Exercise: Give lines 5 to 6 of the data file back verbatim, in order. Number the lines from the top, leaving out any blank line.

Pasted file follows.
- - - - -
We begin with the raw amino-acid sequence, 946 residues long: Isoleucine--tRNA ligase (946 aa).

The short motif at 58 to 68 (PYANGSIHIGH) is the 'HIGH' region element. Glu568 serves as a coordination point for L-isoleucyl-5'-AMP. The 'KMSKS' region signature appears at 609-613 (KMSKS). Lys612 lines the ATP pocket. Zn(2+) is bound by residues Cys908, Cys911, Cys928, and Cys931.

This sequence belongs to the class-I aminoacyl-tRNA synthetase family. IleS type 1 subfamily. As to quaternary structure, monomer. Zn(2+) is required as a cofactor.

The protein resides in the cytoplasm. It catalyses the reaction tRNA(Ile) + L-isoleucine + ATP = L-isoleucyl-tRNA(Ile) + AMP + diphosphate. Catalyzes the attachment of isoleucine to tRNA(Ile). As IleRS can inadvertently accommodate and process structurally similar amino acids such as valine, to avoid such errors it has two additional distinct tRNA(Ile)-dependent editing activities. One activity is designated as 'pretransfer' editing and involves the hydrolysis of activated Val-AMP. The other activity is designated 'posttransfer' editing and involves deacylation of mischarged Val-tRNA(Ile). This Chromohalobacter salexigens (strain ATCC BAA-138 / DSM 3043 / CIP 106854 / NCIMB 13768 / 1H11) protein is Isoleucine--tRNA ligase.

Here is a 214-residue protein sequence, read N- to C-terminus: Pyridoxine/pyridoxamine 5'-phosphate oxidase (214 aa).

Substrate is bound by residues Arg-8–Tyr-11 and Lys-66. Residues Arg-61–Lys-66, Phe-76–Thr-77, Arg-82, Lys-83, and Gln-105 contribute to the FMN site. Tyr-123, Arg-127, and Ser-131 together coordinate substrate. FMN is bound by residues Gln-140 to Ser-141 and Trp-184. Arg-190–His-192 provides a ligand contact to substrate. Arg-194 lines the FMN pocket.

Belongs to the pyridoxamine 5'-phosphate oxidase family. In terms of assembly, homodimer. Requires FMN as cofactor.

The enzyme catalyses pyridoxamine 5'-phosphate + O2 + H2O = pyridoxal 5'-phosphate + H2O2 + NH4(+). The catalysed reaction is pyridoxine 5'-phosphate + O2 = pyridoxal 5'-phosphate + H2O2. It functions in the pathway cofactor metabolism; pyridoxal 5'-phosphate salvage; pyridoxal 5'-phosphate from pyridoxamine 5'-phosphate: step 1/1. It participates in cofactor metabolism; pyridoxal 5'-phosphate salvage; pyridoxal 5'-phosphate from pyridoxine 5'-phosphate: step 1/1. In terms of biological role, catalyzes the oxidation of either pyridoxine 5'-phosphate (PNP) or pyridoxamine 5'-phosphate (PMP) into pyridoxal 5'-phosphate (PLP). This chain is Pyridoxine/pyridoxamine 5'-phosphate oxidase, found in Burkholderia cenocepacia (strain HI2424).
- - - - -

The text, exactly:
Here is a 214-residue protein sequence, read N- to C-terminus: Pyridoxine/pyridoxamine 5'-phosphate oxidase (214 aa).

Substrate is bound by residues Arg-8–Tyr-11 and Lys-66. Residues Arg-61–Lys-66, Phe-76–Thr-77, Arg-82, Lys-83, and Gln-105 contribute to the FMN site. Tyr-123, Arg-127, and Ser-131 together coordinate substrate. FMN is bound by residues Gln-140 to Ser-141 and Trp-184. Arg-190–His-192 provides a ligand contact to substrate. Arg-194 lines the FMN pocket.